Comp 101 Tamagotchi Beats Part 0

Beats and Tamagotchis -- Intro and Part 0

In this problem set, you will use code to create two fun applications, a beatboxer and a tamagotchi. Here is an overview of what you will do in each part:

1. (Part 0, 25 pts) Beatboxer App: A program that prompts for three sounds and prints them under different conditions in a while loop, making a bopping stream of 50 sounds. 

2. (Part 1, 75 pts) Tamagotchi Pet: A program that acts as a tamagotchi! Play and feed it or your digital pet will die of sadness or hunger.

By the end of this problem set, you will be able to beatbox to your own digital pet and practice the following concepts:

1. Gain comfort and familiarity using while loops

2. Gain comfort and familiarity using if-then-else statements

3. Practice using nested if-then-else statements

4. Learn the concept of remainder division and apply it

Part 0. Starting the Dev Environment

As with in lecture, begin by opening up VSCode, ensuring your project is still open, and then running the following two commands in the VSCode Integrated Terminal:

  1. npm run pull
  2. npm start

Part 1. Setting up an App

In the same directory used in lecture:

  1. Right click on the "src" folder
  2. Select "New Folder"
  3. Name the new folder: ps04-tamagotchi-beats
    1. Note: capitalization and punctuation are important!
  4. Right click on the ps04-tamagotchi-beats folder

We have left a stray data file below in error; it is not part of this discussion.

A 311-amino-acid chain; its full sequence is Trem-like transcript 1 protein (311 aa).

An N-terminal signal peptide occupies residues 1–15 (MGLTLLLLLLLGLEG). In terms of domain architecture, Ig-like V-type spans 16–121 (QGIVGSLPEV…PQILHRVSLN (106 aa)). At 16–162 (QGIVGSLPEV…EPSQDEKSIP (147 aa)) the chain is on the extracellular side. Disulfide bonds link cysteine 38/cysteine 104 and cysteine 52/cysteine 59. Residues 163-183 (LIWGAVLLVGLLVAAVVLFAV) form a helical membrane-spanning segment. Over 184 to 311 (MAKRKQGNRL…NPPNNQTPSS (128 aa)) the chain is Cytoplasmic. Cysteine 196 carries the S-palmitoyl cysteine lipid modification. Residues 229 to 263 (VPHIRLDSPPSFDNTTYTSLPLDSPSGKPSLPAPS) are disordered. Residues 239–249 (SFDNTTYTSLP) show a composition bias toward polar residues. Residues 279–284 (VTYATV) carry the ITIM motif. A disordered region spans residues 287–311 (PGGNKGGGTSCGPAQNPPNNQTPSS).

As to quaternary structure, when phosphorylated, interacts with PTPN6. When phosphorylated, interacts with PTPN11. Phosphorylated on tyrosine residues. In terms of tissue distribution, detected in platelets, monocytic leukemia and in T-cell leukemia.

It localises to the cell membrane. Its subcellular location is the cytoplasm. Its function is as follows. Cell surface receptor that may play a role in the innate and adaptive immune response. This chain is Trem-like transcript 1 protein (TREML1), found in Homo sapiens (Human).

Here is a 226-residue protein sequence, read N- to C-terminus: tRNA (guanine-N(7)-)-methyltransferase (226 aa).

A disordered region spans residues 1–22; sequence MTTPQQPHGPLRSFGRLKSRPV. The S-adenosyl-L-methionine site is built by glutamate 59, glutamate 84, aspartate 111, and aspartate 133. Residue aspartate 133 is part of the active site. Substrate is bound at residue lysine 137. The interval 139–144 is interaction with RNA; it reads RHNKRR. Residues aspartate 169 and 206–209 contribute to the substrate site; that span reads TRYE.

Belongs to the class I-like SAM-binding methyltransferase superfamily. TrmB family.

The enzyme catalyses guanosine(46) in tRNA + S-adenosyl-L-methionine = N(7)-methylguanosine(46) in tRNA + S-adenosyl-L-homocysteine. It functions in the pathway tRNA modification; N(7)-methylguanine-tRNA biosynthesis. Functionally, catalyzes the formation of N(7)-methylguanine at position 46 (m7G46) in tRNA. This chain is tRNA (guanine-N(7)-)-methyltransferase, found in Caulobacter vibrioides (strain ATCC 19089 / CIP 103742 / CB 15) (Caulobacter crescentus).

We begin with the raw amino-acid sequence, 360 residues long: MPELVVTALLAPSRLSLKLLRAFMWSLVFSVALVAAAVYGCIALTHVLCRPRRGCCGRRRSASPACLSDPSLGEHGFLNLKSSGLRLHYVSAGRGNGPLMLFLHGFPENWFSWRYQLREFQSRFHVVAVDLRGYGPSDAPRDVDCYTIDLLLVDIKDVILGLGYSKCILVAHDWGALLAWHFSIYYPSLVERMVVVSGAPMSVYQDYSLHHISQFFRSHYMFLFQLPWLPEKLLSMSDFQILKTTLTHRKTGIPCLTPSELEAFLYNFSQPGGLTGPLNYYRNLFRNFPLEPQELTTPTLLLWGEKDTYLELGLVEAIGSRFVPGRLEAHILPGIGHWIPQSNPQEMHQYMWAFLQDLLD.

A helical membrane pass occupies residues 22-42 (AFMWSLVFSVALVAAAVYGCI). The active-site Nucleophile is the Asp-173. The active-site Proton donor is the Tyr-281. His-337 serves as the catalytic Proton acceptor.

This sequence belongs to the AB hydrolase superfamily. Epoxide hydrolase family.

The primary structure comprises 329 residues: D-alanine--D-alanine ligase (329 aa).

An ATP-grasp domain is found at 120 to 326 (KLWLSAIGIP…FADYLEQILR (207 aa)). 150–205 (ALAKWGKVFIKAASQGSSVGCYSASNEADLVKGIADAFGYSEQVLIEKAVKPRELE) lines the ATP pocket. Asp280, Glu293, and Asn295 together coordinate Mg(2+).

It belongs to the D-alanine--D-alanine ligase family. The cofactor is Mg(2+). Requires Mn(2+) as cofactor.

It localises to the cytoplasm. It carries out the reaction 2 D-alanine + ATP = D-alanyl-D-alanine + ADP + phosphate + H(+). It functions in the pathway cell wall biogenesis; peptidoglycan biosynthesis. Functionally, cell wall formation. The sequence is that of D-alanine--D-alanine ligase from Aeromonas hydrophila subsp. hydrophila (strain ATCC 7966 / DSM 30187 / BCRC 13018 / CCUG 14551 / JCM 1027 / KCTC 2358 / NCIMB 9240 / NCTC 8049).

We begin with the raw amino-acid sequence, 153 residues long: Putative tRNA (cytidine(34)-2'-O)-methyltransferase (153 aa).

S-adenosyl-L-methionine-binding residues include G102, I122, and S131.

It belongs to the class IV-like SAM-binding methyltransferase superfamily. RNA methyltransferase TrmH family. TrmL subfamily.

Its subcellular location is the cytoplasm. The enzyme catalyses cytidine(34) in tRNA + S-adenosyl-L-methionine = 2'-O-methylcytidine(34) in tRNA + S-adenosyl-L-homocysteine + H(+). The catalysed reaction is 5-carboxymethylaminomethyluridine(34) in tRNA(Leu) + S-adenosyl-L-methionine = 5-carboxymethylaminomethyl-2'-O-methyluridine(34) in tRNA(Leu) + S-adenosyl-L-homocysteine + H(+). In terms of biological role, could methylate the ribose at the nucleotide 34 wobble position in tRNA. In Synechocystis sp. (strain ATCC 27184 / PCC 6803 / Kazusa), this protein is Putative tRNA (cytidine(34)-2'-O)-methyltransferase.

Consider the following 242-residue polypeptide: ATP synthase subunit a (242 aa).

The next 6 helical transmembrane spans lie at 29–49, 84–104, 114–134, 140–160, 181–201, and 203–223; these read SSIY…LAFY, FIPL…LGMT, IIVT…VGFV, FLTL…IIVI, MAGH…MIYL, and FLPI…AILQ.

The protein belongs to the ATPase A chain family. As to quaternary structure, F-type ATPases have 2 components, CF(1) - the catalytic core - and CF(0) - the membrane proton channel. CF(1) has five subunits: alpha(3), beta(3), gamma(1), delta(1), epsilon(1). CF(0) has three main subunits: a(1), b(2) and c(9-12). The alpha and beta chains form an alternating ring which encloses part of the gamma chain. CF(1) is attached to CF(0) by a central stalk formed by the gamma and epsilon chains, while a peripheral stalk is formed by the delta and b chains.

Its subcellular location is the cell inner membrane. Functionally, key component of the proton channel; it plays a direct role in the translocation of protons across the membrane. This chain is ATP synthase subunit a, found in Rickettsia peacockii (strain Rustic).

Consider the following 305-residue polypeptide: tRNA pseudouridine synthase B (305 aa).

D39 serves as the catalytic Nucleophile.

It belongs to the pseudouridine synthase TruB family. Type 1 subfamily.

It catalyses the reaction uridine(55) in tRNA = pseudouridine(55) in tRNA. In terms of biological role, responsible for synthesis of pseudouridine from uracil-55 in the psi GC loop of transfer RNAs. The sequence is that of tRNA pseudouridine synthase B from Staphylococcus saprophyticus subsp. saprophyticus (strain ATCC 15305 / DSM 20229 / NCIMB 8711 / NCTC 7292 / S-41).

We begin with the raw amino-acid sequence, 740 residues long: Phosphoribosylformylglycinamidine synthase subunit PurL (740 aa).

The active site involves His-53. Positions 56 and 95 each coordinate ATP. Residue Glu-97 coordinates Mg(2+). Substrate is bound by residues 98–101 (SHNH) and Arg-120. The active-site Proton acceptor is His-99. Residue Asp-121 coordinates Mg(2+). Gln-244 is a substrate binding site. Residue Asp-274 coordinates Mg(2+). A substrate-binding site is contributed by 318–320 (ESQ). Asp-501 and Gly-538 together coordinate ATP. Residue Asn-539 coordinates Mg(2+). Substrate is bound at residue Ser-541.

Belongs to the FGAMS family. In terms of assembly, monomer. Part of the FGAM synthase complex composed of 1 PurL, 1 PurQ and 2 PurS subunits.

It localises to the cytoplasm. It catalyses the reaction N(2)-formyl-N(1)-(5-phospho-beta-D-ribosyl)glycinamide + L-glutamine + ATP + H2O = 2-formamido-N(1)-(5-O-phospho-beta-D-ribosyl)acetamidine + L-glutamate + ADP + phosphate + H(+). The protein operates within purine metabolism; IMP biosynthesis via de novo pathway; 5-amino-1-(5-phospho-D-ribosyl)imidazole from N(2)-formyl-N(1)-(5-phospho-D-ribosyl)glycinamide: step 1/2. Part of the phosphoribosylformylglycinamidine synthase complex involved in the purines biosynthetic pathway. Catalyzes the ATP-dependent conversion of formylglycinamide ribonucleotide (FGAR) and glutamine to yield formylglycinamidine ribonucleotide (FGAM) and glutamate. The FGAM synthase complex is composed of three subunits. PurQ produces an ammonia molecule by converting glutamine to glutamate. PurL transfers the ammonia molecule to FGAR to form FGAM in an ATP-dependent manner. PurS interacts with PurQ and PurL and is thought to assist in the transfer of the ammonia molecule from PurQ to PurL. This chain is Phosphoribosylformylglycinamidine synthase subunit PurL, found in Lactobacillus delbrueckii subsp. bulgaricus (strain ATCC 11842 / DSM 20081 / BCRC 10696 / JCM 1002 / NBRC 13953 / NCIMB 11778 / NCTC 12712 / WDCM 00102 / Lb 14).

5. Select "New File"
  6. Name the new file: 00-beatbox-app.ts
    1. Note: capitalization and punctuation are important!

* The folder ps04-tamagotchi-beats will eventually contain the two files (corresponding to the two parts) you work in for this problem set. Don’t worry -- we’ll create the tamagotchi file at the beginning of Part 1.

Part 2. Starting your Code

2.0 Honor Code Header

All problem sets begin with an Honor Code pledge. Notice this header is contained within block comment tags discussed in Lecture 1. You can copy paste the pledge below and fill in your name and ONYEN.

* Author: 
* UNC Honor Pledge: I certify that no unauthorized assistance has been received 
* or given in the completion of this work. I certify that I understand and 
* could now rewrite on my own, without assistance from course staff, 
* the problem set code I am submitting. 

2.1 Imports

The next step after ensuring the honor code header is to import the functions we'll use from the introcs library. The first line of code to add to your app is the following:

import { print, promptNumber, promptString } from "introcs";

2.2 The main Function

Your program's execution will begin in a special function named `main`. Inside this function, you will put all of your code. It will run once main is called (main();).

export let main = async () => {   
// TODO: Put all of your code here

Part 3: Beatboxer App

In this program you will use a while loop to print sounds provided by the user at specified intervals. 

Part 3.1: Prompt for beatboxer name

With the string "What is your beatboxer name?", prompt the user for a beatboxer name and store it in a variable called beatboxerName.

Part 3.2: Prompt for sounds

Our beat boxing app with play three sounds intermittently, so you need to prompt the user for the three sounds they want to make up their beat stream. 

Declare three variables: sound1, sound2, and sound3, and assign each the value of prompting for a sound (this is a string).